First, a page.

The Board has considered the following matters:

1. Which Appellants, if any, are directly affected by the Approval?

2. Should the Board decide to proceed to a hearing in this matter, what issues will be considered in the hearing?

Are the Appellants directly affected?

The Board has reviewed the submissions of the three appellants and has concluded that only the Community has raised sufficient evidence to conclude that it is directly affected by this Approval. The members of the Community have satisfied the Board that they are directly affected for a number of reasons. "Directly affected" is not defined in the Act; it has been left by the Alberta Legislature to be defined by the Board. It is not an absolute principle of law because the determination must be flexible. The determination of directly affected must be founded on the facts of each appeal. As stated by this Board in Wessley,(1) "[We believe] that the definition of which persons are 'directly affected' is flexible and will depend upon the circumstances of each case".

The Board has examined the decisions of the Public Health Advisory and Appeal Board ("PHAAB") which has also considered the definition of "directly affected" as it appears in section 4(2) of the Public Health Act:

"A person who

(a) is directly affected by a decision of a local board, and

(b) considers himself aggrieved by the decision

may appeal the decision to the Board."

In Waste Management of Canada Inc. ,(2) PHAAB stated:

"The consideration as to whether an individual is directly affected and therefore has the right to appeal, should not be predetermined, and must be considered in each case based upon the evidence and submissions presented to the Board."

This Board concurs and will consider the facts, evidence and circumstances of each case before it makes its decision for that case. There are not, and cannot be, any hard and fast rules to determine who may be directly affected. Over time it may be possible to develop parameters in this area provided that they do not fetter the discretion of the Board.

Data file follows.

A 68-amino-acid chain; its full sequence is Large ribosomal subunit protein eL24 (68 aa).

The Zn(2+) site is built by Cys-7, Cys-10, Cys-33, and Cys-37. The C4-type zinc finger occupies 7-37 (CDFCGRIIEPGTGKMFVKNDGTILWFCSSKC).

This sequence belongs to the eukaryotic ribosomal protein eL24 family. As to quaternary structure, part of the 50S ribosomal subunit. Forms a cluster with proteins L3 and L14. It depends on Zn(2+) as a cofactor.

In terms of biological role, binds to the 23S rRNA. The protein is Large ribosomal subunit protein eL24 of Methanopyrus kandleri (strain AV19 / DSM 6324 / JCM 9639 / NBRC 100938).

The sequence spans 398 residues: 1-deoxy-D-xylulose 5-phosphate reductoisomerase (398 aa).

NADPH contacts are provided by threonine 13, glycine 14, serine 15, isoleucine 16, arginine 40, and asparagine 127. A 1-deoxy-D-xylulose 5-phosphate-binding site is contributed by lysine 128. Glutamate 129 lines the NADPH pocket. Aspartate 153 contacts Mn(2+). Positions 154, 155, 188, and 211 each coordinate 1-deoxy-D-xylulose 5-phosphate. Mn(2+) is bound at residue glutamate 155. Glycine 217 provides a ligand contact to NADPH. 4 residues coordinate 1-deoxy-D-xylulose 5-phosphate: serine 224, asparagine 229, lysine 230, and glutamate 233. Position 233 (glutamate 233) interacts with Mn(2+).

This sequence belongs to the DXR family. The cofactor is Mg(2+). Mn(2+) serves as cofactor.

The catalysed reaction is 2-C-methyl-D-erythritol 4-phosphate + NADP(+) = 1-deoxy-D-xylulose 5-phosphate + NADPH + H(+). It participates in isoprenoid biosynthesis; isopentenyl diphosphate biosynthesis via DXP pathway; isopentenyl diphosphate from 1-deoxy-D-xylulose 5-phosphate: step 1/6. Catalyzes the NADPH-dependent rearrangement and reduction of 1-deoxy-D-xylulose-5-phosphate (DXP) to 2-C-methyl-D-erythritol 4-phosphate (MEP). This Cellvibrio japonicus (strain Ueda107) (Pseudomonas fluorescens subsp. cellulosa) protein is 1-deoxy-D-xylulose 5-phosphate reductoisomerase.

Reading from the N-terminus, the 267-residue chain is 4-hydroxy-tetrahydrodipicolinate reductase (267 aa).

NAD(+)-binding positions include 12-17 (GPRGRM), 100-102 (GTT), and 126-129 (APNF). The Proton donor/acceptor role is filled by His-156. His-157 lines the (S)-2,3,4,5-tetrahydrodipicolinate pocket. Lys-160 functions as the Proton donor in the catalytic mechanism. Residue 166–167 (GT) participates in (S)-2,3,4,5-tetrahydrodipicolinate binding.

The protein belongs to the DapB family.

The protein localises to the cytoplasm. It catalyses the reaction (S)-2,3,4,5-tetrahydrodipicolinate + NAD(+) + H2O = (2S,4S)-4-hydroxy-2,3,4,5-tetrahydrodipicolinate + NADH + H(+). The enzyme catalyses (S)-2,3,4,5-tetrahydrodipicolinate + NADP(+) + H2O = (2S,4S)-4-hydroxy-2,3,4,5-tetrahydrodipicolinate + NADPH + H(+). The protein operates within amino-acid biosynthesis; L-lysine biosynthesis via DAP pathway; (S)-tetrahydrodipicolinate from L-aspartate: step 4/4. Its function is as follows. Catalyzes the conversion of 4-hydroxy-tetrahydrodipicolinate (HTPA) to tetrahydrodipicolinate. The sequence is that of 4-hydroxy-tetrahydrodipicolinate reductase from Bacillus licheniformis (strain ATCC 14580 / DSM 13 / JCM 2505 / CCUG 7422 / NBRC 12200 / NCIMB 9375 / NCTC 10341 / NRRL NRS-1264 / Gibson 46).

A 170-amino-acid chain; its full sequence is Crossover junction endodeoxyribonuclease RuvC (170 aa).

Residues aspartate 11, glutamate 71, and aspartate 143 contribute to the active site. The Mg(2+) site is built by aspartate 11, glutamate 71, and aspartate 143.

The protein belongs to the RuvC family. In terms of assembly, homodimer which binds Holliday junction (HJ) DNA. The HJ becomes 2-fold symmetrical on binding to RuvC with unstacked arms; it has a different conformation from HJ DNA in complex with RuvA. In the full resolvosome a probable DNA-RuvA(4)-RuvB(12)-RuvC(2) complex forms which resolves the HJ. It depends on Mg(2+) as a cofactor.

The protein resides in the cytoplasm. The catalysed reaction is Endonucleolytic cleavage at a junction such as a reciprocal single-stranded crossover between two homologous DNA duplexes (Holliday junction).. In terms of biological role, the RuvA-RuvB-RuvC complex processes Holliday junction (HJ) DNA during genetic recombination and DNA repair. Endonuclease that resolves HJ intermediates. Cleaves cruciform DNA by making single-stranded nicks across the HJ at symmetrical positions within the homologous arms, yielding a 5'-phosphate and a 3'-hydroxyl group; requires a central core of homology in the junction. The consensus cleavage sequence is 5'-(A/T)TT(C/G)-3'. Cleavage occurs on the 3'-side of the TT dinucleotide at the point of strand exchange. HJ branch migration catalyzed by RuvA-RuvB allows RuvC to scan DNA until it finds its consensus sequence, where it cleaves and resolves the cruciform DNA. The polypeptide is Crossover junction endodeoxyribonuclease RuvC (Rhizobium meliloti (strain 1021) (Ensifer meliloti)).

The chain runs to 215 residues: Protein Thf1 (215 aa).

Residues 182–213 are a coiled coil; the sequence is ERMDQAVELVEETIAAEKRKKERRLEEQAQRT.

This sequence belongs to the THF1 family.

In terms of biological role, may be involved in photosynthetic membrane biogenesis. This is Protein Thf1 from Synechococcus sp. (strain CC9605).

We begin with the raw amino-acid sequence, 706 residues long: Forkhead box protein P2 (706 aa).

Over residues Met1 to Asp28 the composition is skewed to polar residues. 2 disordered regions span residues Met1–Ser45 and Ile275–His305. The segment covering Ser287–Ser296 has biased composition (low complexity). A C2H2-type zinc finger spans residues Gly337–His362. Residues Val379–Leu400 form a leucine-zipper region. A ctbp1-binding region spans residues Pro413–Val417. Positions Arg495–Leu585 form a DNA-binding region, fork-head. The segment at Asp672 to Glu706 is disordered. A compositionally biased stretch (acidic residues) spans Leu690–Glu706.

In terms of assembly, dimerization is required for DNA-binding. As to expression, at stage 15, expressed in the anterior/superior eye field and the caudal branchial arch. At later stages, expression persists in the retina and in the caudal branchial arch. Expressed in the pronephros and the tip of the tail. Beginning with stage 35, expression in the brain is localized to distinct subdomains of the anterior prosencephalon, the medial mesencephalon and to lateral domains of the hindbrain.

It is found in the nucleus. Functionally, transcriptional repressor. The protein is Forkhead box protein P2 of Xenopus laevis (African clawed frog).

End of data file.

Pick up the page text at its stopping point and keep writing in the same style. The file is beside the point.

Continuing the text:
The Board notes that the residents of the Community live immediately across the street and in the vicinity of the Zeidler plant. The Community distributed a survey to all of the residents of the Hazeldean area and asked them to respond to certain questions concerning the Zeidler plant and its emissions. The results of the survey were submitted to the Board with the Community's representations. Seventy-five of 105 people who completed this survey indicated that they were very concerned about air quality in the neighbourhood. Over 50% of the residents who responded found the odour to be an unpleasant annoyance at least one-half of the time. The Community stated that its close proximity to the Zeidler plant gave rise to these odour complaints because of the prevailing westerly or south westerly winds which cause the emissions to blanket the community. It also stated that there was a great concern regarding the possibility of other compounds within the emissions that may raise health concerns. Their survey found that 55 of 105 completed responses indicated that the residents were concerned with health effects of the Zeidler emissions. Their concern is that the Approval will directly result in increased emissions to the atmosphere, where they will remain at a sufficiently low elevation that the plume distribution will undoubtedly affect the neighbours of the facility who have no choice but to breathe the air outside. Unlike the quality of water, which leaves the ultimate choice (to drink or not) to the user, there is no real option to breathing the ambient air. If the people of the Hazeldean district are not directly affected, no one will ever be.